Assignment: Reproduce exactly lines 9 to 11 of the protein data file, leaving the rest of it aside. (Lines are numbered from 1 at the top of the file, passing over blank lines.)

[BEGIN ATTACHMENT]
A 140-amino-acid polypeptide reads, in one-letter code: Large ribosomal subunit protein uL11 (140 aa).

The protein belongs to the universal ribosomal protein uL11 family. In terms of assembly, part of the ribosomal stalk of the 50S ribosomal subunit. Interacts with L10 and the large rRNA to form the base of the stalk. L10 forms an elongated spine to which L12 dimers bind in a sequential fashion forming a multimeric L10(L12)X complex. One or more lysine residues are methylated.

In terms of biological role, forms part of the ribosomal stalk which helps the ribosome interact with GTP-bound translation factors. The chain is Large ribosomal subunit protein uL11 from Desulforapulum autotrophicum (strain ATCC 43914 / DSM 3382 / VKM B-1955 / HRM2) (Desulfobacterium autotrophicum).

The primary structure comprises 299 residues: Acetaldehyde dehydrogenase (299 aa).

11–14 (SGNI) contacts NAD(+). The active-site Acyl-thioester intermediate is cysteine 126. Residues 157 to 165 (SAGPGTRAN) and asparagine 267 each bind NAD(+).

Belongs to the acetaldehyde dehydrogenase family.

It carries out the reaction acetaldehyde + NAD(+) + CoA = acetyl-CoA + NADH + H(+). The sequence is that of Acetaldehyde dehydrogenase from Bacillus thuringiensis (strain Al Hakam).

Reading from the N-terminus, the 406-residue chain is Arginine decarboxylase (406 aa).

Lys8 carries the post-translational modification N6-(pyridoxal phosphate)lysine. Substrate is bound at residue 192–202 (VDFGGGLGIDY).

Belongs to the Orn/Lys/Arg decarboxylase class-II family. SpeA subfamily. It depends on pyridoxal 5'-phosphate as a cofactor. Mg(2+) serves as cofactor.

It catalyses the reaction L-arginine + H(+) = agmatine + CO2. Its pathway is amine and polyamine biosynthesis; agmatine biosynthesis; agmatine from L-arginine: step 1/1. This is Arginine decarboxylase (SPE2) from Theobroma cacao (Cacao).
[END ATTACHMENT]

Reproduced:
Lys8 carries the post-translational modification N6-(pyridoxal phosphate)lysine. Substrate is bound at residue 192–202 (VDFGGGLGIDY).

Belongs to the Orn/Lys/Arg decarboxylase class-II family. SpeA subfamily. It depends on pyridoxal 5'-phosphate as a cofactor. Mg(2+) serves as cofactor.

It catalyses the reaction L-arginine + H(+) = agmatine + CO2. Its pathway is amine and polyamine biosynthesis; agmatine biosynthesis; agmatine from L-arginine: step 1/1. This is Arginine decarboxylase (SPE2) from Theobroma cacao (Cacao).